‘Tis the season: Flu hits Aspen early
October 9, 2009
ASPEN – Flu season has arrived early in Aspen and the Roaring Fork Valley.
Area schools are reporting varying degrees of absenteeism, doctors’ offices are busy and Aspen Valley Hospital is advising sick people to stay home unless they really need medical care.
The usual seasonal flu – influenza A and B – isn’t expected to arrive until December, but a wave of H1N1 flu, sometimes referred to as “swine flu,” has hit Colorado and the Roaring Fork Valley, along with the usual colds and viruses that Dr. Kim Scheuer calls “the crud.”
“It’s been a very busy season – the crud, H1N1 and lots of people who are nervous about H1N1,” said Scheuer, a physician at Aspen Medical Care.
Pitkin County Community Health Services conducted its first flu-shot clinic of the season on Wednesday. It will continue to offer vaccinations against seasonal influenza and people should get that flu shot before seasonal flu arrives, Scheuer advised.
Wednesday’s clinic drew 821 people, according to Liz Stark, director of Community Health Services.
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“That’s big,” she said. “That’s more than in the last several years at any one clinic.”
Physicians are currently seeing cases of H1N1, and the Colorado Department of Public Health and Environment is recommending people be vaccinated against both seasonal and H1N1 influenza, but the first doses of H1N1 arrived in Colorado and Pitkin County just this week. The first round of H1N1 vaccines in the county will be administered to health-care providers; H1N1 clinics for the public have yet to be announced.
With H1N1 making the rounds, AVH is reminding people that most cases of the flu can be treated at home with fluids, rest and over-the-counter medications.
Doctors’ offices and the hospital emergency room have seen a number of sick people who don’t require medical care, according to Dr. Catherine Bernard, emergency medicine specialist, in a press release issued Thursday by the hospital.
“The majority of people we’re seeing are incurring an unnecessary expense and needlessly exposing others to their illness,” Bernard said. “Stay home, take care of yourself, and be alert to symptoms that might require medical treatment.”
The hospital isn’t seeing large numbers of patients coming in with the flu, said spokeswoman Ginny Dyche. Rather, it’s a few people each day.
“At this time of year, we’re not usually seeing flu at all,” Dyche said.
Pregnant women and those with a chronic disease such as asthma, diabetes, cancer or heart disease should seek medical care. Anyone who has difficulty breathing, is unable to drink liquids, or becomes severely ill should also seek medical attention from a physician or the hospital emergency room, AVH advised. The After-Hours Medical Care in Basalt is also available on evenings and weekends.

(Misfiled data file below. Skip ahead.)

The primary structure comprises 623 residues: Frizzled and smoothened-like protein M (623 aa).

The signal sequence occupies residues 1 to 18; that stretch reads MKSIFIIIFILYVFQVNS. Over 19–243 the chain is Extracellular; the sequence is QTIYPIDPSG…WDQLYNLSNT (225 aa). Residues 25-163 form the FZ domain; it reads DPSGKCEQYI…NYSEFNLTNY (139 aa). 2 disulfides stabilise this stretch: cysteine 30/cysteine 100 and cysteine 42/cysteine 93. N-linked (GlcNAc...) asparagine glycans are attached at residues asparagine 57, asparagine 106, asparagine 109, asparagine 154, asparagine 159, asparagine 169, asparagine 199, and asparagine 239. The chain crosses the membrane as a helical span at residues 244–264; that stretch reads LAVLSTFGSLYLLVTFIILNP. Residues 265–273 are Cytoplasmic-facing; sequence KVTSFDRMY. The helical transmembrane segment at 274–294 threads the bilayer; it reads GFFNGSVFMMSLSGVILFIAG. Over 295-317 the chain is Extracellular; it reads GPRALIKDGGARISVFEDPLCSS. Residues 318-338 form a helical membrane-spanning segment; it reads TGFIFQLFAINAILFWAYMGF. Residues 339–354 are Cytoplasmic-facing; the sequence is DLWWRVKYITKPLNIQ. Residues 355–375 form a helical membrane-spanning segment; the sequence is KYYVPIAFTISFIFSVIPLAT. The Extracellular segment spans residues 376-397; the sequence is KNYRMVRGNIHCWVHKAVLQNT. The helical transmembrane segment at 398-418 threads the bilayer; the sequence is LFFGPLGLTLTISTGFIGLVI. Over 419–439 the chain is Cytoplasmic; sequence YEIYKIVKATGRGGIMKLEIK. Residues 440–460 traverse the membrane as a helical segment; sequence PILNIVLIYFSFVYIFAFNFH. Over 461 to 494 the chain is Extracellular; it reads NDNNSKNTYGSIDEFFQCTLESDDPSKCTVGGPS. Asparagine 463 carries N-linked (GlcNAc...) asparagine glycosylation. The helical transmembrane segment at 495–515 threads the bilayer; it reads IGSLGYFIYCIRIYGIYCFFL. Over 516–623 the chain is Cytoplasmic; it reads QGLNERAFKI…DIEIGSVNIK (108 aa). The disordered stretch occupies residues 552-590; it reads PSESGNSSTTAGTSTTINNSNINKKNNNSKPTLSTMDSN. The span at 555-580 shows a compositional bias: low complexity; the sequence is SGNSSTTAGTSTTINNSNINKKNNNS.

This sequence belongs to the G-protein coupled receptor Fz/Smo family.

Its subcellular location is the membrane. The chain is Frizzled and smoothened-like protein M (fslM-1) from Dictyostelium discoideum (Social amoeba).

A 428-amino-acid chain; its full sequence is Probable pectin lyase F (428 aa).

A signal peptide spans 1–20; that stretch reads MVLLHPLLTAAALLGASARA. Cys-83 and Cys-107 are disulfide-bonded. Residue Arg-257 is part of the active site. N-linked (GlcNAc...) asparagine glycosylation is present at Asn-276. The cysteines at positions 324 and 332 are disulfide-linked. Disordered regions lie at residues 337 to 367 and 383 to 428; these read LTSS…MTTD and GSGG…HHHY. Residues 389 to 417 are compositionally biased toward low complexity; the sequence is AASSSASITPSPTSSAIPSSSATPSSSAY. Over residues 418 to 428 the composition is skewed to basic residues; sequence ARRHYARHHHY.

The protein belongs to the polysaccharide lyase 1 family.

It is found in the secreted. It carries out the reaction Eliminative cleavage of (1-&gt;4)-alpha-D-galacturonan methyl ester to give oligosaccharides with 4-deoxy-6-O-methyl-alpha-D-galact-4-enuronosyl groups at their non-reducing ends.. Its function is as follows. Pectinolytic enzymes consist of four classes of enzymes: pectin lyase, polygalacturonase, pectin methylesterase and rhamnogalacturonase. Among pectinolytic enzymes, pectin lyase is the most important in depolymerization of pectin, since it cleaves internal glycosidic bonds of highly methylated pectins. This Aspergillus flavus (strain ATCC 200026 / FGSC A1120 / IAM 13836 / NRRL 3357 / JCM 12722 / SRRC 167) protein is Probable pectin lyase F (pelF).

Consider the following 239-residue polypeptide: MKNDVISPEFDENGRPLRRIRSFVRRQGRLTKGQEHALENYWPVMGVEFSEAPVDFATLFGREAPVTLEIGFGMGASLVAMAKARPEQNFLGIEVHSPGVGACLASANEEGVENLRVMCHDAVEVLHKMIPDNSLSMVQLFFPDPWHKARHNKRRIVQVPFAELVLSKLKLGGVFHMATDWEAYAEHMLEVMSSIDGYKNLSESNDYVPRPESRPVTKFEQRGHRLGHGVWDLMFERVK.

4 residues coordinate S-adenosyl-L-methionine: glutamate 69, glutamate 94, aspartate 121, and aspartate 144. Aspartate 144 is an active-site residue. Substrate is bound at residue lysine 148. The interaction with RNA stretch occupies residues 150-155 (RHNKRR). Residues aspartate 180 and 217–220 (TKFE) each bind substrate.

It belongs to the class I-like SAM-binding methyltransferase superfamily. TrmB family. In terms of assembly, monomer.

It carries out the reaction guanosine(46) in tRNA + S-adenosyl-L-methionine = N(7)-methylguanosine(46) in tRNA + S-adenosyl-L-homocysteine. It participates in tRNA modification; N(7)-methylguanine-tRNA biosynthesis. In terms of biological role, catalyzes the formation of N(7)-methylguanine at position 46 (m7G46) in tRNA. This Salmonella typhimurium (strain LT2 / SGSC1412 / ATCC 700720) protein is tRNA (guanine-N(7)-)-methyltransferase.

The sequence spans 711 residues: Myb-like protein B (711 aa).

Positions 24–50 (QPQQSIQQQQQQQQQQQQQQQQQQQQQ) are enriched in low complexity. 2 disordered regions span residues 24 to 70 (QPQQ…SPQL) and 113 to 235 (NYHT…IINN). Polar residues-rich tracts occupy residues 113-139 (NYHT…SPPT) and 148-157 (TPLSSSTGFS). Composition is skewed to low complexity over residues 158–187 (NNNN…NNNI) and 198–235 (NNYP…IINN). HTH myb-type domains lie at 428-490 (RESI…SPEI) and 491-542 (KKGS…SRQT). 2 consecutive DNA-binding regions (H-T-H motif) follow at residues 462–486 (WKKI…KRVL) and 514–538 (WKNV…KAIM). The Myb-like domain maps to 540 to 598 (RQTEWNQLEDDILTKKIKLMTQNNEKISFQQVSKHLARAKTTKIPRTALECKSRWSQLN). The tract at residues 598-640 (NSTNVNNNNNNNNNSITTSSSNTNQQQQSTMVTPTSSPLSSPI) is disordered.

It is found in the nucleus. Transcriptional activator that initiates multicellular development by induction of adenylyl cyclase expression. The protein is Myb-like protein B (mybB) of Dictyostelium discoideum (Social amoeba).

When the H1N1 vaccine is available to the public, the state has made vaccinating young children a top priority, according to Stark. After health-care providers, priority groups include pregnant women, caregivers of children under 6 months of age, children of 6 months to 5 years, those age 5 to 18 who have a chronic medical condition, and then anyone in the 5-to-21 age group.
Already, youngsters with flu-like symptoms have led to a spike in absentee rates at area schools. In addition, strep throat has run its course in Aspen schools, according to Superintendent Diana Sirko.
Aspen High School has had about 170 students out with flu-like symptoms since the school year began Aug. 21, according to Principal Charlie Anastas. That’s out of a student body numbering 530.
“To have 170 out with the flu, that’s a lot,” he said.
The illness seems to have peaked, though, and fewer students are staying home sick, Anastas said.
“We’re back to what I would call typical absentee rates,” Sirko agreed.
Neither Aspen Community School in Woody Creek nor Aspen Country Day School have seen unusual absentee rates so far, officials at the schools reported, but Basalt schools were apparently hard hit.
Basalt Middle School had roughly 80 of its 430 students out at one point last week with illness, said Principal Jeremy Voss. Students with flu-like symptoms and strep throat have both been reported, he said. Attendance this week has been closer to normal.
“Hopefully, it’s our one and done for the year,” Voss said.
Children who have flu-like symptoms – particularly fever and possibly a sore throat, coughing, fatigue and body aches – should be kept at home until the fever has subsided for 24 hours without the assistance of medication, medical professionals advise. Frequent hand washing or use of an alcohol-based hand sanitizer are also recommended, as is coughing or sneezing into a sleeve or tissue (not your hands), according to AVH.